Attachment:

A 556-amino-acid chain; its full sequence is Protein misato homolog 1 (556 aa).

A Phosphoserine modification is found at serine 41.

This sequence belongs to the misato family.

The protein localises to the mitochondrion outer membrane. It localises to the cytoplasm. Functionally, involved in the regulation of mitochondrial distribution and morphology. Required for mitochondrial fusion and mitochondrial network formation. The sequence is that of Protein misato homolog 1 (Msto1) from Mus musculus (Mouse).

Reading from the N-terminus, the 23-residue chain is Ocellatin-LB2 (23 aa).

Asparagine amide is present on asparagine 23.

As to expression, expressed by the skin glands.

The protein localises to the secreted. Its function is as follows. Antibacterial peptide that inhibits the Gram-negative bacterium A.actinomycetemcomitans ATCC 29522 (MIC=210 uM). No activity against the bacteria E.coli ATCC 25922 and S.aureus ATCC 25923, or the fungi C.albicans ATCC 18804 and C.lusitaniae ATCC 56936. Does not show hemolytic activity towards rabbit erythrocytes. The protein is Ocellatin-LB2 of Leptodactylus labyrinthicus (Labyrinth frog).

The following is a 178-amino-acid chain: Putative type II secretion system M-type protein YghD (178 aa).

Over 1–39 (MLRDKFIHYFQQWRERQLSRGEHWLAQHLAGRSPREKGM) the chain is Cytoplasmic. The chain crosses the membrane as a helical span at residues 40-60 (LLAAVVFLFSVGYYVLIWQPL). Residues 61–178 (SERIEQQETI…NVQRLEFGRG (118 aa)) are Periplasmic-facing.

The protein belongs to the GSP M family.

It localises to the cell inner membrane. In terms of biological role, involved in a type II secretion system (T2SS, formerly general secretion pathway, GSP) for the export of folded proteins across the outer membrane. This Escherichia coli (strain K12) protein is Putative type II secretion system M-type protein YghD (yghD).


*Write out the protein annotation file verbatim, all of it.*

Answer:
A 556-amino-acid chain; its full sequence is Protein misato homolog 1 (556 aa).

A Phosphoserine modification is found at serine 41.

This sequence belongs to the misato family.

The protein localises to the mitochondrion outer membrane. It localises to the cytoplasm. Functionally, involved in the regulation of mitochondrial distribution and morphology. Required for mitochondrial fusion and mitochondrial network formation. The sequence is that of Protein misato homolog 1 (Msto1) from Mus musculus (Mouse).

Reading from the N-terminus, the 23-residue chain is Ocellatin-LB2 (23 aa).

Asparagine amide is present on asparagine 23.

As to expression, expressed by the skin glands.

The protein localises to the secreted. Its function is as follows. Antibacterial peptide that inhibits the Gram-negative bacterium A.actinomycetemcomitans ATCC 29522 (MIC=210 uM). No activity against the bacteria E.coli ATCC 25922 and S.aureus ATCC 25923, or the fungi C.albicans ATCC 18804 and C.lusitaniae ATCC 56936. Does not show hemolytic activity towards rabbit erythrocytes. The protein is Ocellatin-LB2 of Leptodactylus labyrinthicus (Labyrinth frog).

The following is a 178-amino-acid chain: Putative type II secretion system M-type protein YghD (178 aa).

Over 1–39 (MLRDKFIHYFQQWRERQLSRGEHWLAQHLAGRSPREKGM) the chain is Cytoplasmic. The chain crosses the membrane as a helical span at residues 40-60 (LLAAVVFLFSVGYYVLIWQPL). Residues 61–178 (SERIEQQETI…NVQRLEFGRG (118 aa)) are Periplasmic-facing.

The protein belongs to the GSP M family.

It localises to the cell inner membrane. In terms of biological role, involved in a type II secretion system (T2SS, formerly general secretion pathway, GSP) for the export of folded proteins across the outer membrane. This Escherichia coli (strain K12) protein is Putative type II secretion system M-type protein YghD (yghD).